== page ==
Holograms and (Dis) Embodied Intimacy in an Era of Ubiquitous Computing

Presented by: Dr Samantha Lindop

Date: Friday 18 June 2021
Time: 12–1pm
Location: Online via Zoom 


Abstract

Central to ubiquitous computing is the assimilation of interactive technologies into the everyday material world, allowing for progressively seamless interconnections between humans and software. Ubiquitous computing refers to nomadic, human centred technologies that move through physical space with us via equipment that is perpetually connected to the internet. This includes smart devices, personal assistants, and wearables, but it also applies to multisensory AI innovations like Gatebox’s 3D holographic companion/wife Azuma Hikari: a goldfish sized moe figuring housed in a high-tech glass capsule. This presentation examines the role of holographic technologies to facilitate human-software interrelationships from a posthuman perspective. Drawing on fictional representations of humanoid-hologram intimacy in Denis Villeneuve’s Blade Runner 2049 (2017) and real-life creations Azuma Hikari and Hatsune Miku, I argue that 3D holographic humanoids obfuscate boundaries between organic and synthetic, material and immaterial in significant ways. Holographs are a graphic example of how hybridised spaces created by ubiquitous computing, coupled with increasingly perpetual connectivity, promote and naturalise intimate posthuman fantasies. The partial disembodiment of humans in technologically mediated spheres, coupled with the partial embodiment of software using holographic interfaces, generates liminal counter-sites that exist between the real and imaginary – other spaces that align with what Michel Foucault calls heterotopias. Significantly, with increasing infiltration of such connected technologies into the everyday, the notion of place/space becomes progressively fragmented and destabilised to the extent that technological heterotopias, or techno-heterotopias, are themselves ubiquitous and normalised, radically transforming human-machine interconnections now and in the future.


Presenter

Samantha Lindop has a PhD in Film, Media, and Cultural Studies. Her doctoral dissertation involved examining gender representations in the cinematic style film noir. She is the author of the book Postfeminism and the Fatale Figure in Neo-Noir Cinema (Palgrave, 2015). Her second monograph The Stepford Wives (Liverpool University Press, 2021) offers a timely and compelling study of Brian Forbes’ 1975 cult film The Stepford Wives, locating it in the traditions of the gothic, histories of feminism, fictional imaginings about artificial women, and the futures of social robots both real and imagined. More broadly, her current research explores gender and posthumanism with a special focus on virtual companions and other forms of artificial intelligence. She also has scholarly publications on topics of sci-fi cinema, vampires, the uncanny, the gothic, and more.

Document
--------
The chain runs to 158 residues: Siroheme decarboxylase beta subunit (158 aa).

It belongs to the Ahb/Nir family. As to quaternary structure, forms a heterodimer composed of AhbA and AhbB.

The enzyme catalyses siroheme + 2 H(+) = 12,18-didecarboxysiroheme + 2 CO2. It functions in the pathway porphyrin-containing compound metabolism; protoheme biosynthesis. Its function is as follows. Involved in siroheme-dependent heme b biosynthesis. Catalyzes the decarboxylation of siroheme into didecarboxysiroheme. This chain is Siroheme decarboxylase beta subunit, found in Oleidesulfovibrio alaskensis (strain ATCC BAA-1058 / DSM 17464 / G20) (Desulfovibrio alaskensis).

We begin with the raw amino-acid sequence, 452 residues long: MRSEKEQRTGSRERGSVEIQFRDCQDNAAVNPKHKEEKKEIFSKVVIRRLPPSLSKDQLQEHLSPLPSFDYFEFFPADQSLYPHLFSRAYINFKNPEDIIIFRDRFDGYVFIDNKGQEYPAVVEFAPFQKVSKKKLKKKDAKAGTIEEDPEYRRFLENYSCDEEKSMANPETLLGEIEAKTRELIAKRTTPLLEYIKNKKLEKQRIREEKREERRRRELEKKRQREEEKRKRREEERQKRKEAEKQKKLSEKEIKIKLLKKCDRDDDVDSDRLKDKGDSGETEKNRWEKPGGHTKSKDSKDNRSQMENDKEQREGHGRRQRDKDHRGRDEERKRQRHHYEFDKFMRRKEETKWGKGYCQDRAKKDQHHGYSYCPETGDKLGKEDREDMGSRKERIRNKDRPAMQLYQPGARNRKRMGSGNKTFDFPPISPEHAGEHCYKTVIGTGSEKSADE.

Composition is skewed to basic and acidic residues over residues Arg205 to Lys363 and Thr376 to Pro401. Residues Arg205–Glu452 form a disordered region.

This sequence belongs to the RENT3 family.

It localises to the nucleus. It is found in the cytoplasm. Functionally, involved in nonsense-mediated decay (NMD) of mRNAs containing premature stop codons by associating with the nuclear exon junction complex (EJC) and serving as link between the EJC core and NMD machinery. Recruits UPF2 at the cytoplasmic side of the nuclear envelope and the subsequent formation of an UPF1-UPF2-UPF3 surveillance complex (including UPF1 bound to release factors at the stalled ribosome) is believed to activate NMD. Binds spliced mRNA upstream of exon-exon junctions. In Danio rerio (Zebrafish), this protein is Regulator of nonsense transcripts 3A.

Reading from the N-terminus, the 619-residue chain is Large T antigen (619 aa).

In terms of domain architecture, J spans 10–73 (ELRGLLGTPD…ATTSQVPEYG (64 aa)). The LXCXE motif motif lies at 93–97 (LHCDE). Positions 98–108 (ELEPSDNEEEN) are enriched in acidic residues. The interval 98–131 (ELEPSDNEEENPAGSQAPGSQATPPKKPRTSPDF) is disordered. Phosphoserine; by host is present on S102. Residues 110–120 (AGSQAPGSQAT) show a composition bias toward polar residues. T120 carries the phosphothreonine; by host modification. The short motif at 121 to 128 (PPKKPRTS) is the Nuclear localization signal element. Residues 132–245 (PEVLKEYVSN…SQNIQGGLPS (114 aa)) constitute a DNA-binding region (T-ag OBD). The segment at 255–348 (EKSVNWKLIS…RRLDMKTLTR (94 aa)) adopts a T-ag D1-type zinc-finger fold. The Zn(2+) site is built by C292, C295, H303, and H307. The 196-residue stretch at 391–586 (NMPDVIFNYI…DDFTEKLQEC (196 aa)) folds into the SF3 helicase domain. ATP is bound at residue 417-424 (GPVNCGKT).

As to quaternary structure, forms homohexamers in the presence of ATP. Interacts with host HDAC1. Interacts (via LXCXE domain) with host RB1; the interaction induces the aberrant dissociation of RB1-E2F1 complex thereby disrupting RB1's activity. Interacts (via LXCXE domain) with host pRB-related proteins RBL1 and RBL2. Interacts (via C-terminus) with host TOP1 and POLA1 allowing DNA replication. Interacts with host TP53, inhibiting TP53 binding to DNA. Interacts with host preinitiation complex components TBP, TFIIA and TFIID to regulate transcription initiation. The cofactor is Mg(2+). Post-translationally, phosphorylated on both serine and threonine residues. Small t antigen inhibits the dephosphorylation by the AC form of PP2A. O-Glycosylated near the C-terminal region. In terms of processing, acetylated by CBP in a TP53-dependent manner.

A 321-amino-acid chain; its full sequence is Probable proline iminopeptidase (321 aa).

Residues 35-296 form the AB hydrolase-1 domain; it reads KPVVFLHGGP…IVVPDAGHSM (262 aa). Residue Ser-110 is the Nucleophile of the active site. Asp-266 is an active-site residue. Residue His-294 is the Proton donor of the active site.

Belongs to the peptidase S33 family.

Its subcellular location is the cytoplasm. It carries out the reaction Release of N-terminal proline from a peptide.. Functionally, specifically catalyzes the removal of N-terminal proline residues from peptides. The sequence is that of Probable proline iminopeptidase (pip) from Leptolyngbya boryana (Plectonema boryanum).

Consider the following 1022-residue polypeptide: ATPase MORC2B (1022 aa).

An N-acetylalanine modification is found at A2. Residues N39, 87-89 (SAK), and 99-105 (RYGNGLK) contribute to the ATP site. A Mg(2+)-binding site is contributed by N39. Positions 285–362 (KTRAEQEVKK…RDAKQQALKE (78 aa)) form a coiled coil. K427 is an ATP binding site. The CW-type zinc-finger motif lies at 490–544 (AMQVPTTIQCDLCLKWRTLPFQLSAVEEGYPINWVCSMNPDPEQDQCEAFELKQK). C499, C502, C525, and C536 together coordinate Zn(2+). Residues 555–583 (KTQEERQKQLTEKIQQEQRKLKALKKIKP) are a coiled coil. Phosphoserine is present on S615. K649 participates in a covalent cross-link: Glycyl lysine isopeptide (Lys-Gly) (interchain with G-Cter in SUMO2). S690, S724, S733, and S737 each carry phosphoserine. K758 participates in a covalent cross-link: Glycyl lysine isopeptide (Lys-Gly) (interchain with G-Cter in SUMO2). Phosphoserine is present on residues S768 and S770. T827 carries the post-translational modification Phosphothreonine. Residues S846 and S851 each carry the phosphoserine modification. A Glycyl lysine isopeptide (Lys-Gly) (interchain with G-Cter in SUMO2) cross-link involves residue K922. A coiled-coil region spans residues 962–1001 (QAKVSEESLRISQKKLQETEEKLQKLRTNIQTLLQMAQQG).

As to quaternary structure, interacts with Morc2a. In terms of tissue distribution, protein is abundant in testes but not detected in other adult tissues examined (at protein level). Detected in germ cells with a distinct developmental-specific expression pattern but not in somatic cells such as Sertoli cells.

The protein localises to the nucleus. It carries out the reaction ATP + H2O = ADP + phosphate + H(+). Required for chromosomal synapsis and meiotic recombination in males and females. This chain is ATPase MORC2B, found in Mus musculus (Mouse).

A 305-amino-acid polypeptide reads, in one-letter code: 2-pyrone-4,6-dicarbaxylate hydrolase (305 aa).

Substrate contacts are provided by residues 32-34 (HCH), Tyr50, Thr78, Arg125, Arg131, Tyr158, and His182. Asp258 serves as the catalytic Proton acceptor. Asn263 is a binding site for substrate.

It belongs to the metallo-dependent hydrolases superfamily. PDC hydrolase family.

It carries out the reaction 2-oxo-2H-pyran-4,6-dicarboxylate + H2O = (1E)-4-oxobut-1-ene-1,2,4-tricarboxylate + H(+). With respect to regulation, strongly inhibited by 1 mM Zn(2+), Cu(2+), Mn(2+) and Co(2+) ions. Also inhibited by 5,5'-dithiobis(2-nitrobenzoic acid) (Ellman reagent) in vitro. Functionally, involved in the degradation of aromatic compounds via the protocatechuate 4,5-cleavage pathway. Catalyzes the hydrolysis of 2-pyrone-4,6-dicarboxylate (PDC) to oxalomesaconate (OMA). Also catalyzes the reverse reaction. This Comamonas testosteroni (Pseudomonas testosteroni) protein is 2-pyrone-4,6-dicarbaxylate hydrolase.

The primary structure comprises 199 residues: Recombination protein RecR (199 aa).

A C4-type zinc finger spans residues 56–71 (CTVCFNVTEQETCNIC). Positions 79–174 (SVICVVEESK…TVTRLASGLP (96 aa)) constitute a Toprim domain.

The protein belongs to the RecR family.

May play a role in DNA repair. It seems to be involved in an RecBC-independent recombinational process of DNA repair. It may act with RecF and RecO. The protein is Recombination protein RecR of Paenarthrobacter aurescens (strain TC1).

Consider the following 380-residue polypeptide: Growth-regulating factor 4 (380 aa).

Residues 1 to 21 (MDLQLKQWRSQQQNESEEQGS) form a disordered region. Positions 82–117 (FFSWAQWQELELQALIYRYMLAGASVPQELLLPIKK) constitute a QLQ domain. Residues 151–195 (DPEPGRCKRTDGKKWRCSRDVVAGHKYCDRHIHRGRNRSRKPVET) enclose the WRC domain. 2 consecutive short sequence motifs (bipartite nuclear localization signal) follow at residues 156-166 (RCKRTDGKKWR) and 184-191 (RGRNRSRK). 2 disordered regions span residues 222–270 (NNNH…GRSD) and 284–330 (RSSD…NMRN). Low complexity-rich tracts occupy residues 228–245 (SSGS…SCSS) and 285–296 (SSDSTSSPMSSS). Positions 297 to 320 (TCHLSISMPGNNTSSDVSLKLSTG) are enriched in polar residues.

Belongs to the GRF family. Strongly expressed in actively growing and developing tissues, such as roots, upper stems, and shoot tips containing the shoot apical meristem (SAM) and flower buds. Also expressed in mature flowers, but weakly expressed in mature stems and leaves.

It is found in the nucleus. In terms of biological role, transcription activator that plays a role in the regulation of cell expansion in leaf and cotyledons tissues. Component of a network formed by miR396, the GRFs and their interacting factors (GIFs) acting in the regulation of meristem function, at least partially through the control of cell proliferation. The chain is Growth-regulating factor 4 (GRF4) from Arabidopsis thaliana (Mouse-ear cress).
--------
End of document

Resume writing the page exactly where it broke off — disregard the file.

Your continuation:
About Research Seminar and Workshop Series

 


School of Communication and Arts Research Seminar Series

The research seminar and workshop series occur each semester, each with a different topic and guest speaker from UQ or otherwise.

Friday, 5 March
12-1pm

Online via Zoom

Research Seminar - What Has Streaming Done to Television? Platform Interfaces and Contemporary Viewing Dr Elliott Logan

Friday, 5 March
12-1pm

Online via Zoom

Research Seminar - Building cultural citizenship through drama: A study of The Community Theatre in Singapore Dr Natalie Lazaroo

Friday, 23 April
12-1pm

Online via Zoom

Research Seminar - Passing as White (Collar): Jim Crow’s Typewriter and the Harlem Renaissance Dr Tamlyn Avery

Friday, 7 May
12-1pm

Online via Zoom

Research Seminar - HDR Roundtable: Ethical or exploitative? The representation of violence and trauma in literature and screen media  Bonnie Evans, Taryn Bashford, Jasmine Sandes, Meg Vann

Friday, 21 May
12-1pm

Online via Zoom

Research Seminar - Converging Professions or Practices? Shifting Dynamics in a Digital Communication World Toning Down the Antagonism Between Communication and Journalism Dr Franzisca Weder

Friday, 4 June
12-1pm

Online via Zoom

Research Seminar - Facilitating co-innovation towards sustainable livestock systems in Timor Leste – pulling out all the (communication) stops A/Prof Elske van de Fliert

Friday, 18 June
12-1pm

Online via Zoom

Research Seminar -  Holograms and (Dis) Embodied Intimacy in an Era of Ubiquitous Computing Dr Samantha Lindop

Friday, 6 August
1-2pm

Online via Zoom

Research Seminar - All Scripts are Adaptations? Michael Eaton MBE

Friday, 27 August
12-1pm

Online via Zoom

Research Seminar - Chilling Effect: The law, lawyers, journalists, and editorial processes Dr Richard Murray

Friday, 10 September
12-1pm

Online via Zoom

Research Seminar - Mrs America’s Prosthetic Feminist Memory: The ‘Discovery’ of a Cool Feminism for Postfeminist Times Dr Marg Henderson and Dr Anthea Taylor (USyd)

Friday, 24 September
1-2pm

Online via Zoom

In coversation with Laura Elvery A/Prof Stephen Carleton

 

Venue

Online via Zoom